One knows that the different attempts made up to now to automatically translate an original text into different languages, have not led to satisfactory results for various reasons, a principal one of which is the quasi-impossibility of respecting the rules of grammar and of syntax, an indispensable objection yet, especially when it is a question of commercial correspondence.

According to the present invention, and in order to avoid this major inconvenience, the text in the original language is divided into slices, each of which constitutes a sequence of words such as a clause, a phrase or an entire paragraph. Each sequence, correctly translated, is reported individually on the slips or cards which are then sorted according to an analogical code. They can be then selectively taken up again according to a chosen program, in order to compose, by putting them together, the translation of the original text.

Also, according to invention and to that end, the slips, in packets, are successively extracted by means of a sorter of any known type, then deposited flat and in vertical succession on a supporting sheet, for example a commercial format, in the order of their choice, to materialize the translated text. By reproducing processes, one can obtain from it any number of printings, each of which constitutes the correct translation of the corresponding passages of the original text.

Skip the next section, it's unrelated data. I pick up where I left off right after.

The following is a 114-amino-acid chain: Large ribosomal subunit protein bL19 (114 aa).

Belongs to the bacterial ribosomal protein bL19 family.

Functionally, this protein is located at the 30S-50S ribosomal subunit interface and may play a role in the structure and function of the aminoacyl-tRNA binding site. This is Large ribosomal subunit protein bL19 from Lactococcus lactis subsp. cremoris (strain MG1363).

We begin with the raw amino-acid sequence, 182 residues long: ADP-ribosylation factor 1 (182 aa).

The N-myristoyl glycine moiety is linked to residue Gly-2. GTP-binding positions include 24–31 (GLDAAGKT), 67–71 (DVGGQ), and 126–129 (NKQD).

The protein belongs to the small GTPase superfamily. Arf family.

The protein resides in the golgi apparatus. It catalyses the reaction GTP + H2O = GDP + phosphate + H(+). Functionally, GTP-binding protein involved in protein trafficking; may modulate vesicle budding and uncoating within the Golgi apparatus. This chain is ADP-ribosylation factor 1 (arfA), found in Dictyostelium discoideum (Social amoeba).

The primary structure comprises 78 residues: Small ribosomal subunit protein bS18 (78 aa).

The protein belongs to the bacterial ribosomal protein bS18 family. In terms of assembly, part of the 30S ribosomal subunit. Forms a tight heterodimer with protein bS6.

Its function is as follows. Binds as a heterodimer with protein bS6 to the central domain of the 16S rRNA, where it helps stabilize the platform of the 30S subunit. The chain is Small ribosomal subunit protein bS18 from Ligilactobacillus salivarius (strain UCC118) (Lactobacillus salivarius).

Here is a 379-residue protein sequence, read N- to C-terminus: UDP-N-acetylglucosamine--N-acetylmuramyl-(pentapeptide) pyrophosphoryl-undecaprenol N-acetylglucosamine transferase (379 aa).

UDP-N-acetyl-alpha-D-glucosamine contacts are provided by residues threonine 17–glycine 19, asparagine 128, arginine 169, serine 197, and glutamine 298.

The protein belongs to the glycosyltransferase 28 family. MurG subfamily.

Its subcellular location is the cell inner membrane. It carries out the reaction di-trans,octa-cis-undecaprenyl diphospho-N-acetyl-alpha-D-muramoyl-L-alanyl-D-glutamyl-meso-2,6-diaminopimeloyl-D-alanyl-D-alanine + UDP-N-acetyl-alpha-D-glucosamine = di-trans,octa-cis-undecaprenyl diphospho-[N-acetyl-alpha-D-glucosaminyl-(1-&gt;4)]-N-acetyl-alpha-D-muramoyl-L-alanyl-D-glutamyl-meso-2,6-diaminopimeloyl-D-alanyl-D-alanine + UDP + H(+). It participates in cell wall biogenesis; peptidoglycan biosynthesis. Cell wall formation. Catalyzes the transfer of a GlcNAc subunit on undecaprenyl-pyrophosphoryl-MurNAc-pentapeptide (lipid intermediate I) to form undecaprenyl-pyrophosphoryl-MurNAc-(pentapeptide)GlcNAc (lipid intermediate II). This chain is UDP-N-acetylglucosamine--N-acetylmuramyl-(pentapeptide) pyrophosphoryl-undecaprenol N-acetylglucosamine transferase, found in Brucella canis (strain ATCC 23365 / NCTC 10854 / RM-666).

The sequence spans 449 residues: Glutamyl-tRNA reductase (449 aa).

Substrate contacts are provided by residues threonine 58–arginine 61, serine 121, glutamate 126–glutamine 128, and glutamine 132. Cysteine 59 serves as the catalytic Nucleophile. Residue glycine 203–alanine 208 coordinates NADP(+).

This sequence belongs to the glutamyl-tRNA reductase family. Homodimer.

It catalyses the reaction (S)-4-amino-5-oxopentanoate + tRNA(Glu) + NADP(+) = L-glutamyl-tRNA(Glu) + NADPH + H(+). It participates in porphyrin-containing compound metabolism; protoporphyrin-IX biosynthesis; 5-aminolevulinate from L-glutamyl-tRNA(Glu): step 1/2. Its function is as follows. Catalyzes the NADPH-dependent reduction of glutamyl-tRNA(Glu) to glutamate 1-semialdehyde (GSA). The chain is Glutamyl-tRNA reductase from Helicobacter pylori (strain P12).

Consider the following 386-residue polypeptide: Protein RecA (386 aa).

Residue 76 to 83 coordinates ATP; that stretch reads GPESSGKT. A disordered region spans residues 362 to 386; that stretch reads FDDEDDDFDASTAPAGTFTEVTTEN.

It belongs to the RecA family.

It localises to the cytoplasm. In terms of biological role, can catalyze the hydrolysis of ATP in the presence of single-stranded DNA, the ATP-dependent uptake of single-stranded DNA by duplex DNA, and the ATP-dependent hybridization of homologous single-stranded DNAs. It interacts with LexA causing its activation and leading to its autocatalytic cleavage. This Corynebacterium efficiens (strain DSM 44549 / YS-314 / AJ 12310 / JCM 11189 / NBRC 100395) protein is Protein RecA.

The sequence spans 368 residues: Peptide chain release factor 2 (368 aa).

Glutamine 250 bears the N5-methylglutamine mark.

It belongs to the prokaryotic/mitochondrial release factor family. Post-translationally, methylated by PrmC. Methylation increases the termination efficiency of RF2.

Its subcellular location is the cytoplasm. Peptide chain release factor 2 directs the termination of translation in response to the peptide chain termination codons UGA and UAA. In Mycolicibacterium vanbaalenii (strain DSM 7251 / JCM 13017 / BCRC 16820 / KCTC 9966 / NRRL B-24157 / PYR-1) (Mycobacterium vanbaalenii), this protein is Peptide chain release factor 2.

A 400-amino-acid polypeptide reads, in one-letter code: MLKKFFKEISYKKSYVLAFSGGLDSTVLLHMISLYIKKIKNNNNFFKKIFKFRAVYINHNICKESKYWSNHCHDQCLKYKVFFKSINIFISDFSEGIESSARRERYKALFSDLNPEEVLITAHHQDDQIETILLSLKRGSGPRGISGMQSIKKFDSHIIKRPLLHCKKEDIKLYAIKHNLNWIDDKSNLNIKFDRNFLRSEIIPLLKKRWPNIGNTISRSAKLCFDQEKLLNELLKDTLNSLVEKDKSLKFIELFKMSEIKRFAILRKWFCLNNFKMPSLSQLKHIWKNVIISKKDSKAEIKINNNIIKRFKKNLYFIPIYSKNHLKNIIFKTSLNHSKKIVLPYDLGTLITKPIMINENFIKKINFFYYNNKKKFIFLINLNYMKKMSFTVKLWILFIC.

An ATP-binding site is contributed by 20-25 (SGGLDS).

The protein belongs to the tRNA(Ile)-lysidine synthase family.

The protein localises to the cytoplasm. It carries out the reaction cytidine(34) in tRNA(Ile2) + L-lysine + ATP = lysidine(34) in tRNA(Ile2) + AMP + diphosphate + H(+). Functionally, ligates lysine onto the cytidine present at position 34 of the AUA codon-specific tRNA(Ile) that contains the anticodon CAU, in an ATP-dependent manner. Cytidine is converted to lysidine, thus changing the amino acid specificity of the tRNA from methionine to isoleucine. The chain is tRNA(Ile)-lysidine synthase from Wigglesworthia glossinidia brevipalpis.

The field of application of the process ofthe invention is naturally limited, but it is susceptible to yield great service in many domains.

The invention will be more clearly set forth in the description which follows, when considered in connection with the accompanying drawings which illustrates schematically and by way of simple explanation one form for. carrying out the invention.

In the drawings:

FIG. 1 represents a commercial letter, for example, in the French language, comprising three paragraphs.

FIG. 2 shows a supporting sheet and three cards affixed thereto comprising the English translation of FIG. 1.

FIG. 3 shows a commercial letter in the English language obtained by reproducing the montage of FIG. 2.

FIG. 4 shows finally in perspective and schematically a phrase carrying card utilized for carrying out the process of the invention.

The three paragraphs a, b, and c' of the supporting sheet 20 of FIG. 2 and the letter 30 of FIG. 3 are the English translations of French paragraphs a, b, and 0, respectively of the letter of FIG. 1.

Each sequence of words, a, b, c in the original text of FIG. 1 is first correctly translated in the form a, b, c, with respect to grammar and syntax. Each sequence is then entered with normal spacing on a card in such a way that the beginning and end of the sequence coincides with the upper and lower edges of the card (12 of FIG. 4, for example); the height of the cards in the same packet can vary within certain limits of course. These cards 11, 12, 13, are destined to be sorted according to any analogical coded system, for example, a decimal system. In the example described and represented, the selection would, for example be insured by means of any sorter of known type, effective on the tabs l4, 15, arranged on the vertical borders of cards 11-13 etc., to permit the individual and successive extraction from the packet introduced in the sorter. Thus, the tabs 14, 15, can be perforated or notched, to provide a way of selecting one or more of the cards from a packet.